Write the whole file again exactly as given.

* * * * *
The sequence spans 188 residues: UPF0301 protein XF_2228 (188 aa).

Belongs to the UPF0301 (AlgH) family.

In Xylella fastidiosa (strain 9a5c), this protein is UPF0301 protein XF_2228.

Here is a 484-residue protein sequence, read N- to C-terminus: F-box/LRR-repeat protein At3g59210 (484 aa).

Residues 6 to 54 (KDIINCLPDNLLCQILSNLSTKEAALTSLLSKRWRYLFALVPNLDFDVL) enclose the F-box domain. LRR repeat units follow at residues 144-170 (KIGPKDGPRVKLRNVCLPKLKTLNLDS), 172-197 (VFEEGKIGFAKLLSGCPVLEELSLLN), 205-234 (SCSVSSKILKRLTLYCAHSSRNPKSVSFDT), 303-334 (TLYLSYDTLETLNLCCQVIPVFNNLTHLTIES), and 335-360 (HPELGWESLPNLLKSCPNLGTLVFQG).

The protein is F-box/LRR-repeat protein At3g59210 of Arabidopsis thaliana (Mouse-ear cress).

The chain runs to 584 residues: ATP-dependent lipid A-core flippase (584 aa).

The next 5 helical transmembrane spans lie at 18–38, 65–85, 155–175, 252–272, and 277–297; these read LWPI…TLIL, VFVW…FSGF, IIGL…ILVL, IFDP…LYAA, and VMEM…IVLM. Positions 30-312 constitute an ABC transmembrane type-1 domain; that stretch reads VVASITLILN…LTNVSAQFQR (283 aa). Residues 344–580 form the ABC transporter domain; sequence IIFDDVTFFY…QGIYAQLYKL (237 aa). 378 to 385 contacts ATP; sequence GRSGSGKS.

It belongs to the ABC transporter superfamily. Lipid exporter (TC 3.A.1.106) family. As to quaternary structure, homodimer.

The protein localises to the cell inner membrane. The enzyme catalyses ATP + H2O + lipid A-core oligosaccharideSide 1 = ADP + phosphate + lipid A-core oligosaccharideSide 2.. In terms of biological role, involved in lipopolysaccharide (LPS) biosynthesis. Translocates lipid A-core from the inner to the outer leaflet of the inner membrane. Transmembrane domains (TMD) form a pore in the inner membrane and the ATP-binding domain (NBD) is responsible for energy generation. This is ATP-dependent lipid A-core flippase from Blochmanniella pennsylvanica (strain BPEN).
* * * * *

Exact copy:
The sequence spans 188 residues: UPF0301 protein XF_2228 (188 aa).

Belongs to the UPF0301 (AlgH) family.

In Xylella fastidiosa (strain 9a5c), this protein is UPF0301 protein XF_2228.

Here is a 484-residue protein sequence, read N- to C-terminus: F-box/LRR-repeat protein At3g59210 (484 aa).

Residues 6 to 54 (KDIINCLPDNLLCQILSNLSTKEAALTSLLSKRWRYLFALVPNLDFDVL) enclose the F-box domain. LRR repeat units follow at residues 144-170 (KIGPKDGPRVKLRNVCLPKLKTLNLDS), 172-197 (VFEEGKIGFAKLLSGCPVLEELSLLN), 205-234 (SCSVSSKILKRLTLYCAHSSRNPKSVSFDT), 303-334 (TLYLSYDTLETLNLCCQVIPVFNNLTHLTIES), and 335-360 (HPELGWESLPNLLKSCPNLGTLVFQG).

The protein is F-box/LRR-repeat protein At3g59210 of Arabidopsis thaliana (Mouse-ear cress).

The chain runs to 584 residues: ATP-dependent lipid A-core flippase (584 aa).

The next 5 helical transmembrane spans lie at 18–38, 65–85, 155–175, 252–272, and 277–297; these read LWPI…TLIL, VFVW…FSGF, IIGL…ILVL, IFDP…LYAA, and VMEM…IVLM. Positions 30-312 constitute an ABC transmembrane type-1 domain; that stretch reads VVASITLILN…LTNVSAQFQR (283 aa). Residues 344–580 form the ABC transporter domain; sequence IIFDDVTFFY…QGIYAQLYKL (237 aa). 378 to 385 contacts ATP; sequence GRSGSGKS.

It belongs to the ABC transporter superfamily. Lipid exporter (TC 3.A.1.106) family. As to quaternary structure, homodimer.

The protein localises to the cell inner membrane. The enzyme catalyses ATP + H2O + lipid A-core oligosaccharideSide 1 = ADP + phosphate + lipid A-core oligosaccharideSide 2.. In terms of biological role, involved in lipopolysaccharide (LPS) biosynthesis. Translocates lipid A-core from the inner to the outer leaflet of the inner membrane. Transmembrane domains (TMD) form a pore in the inner membrane and the ATP-binding domain (NBD) is responsible for energy generation. This is ATP-dependent lipid A-core flippase from Blochmanniella pennsylvanica (strain BPEN).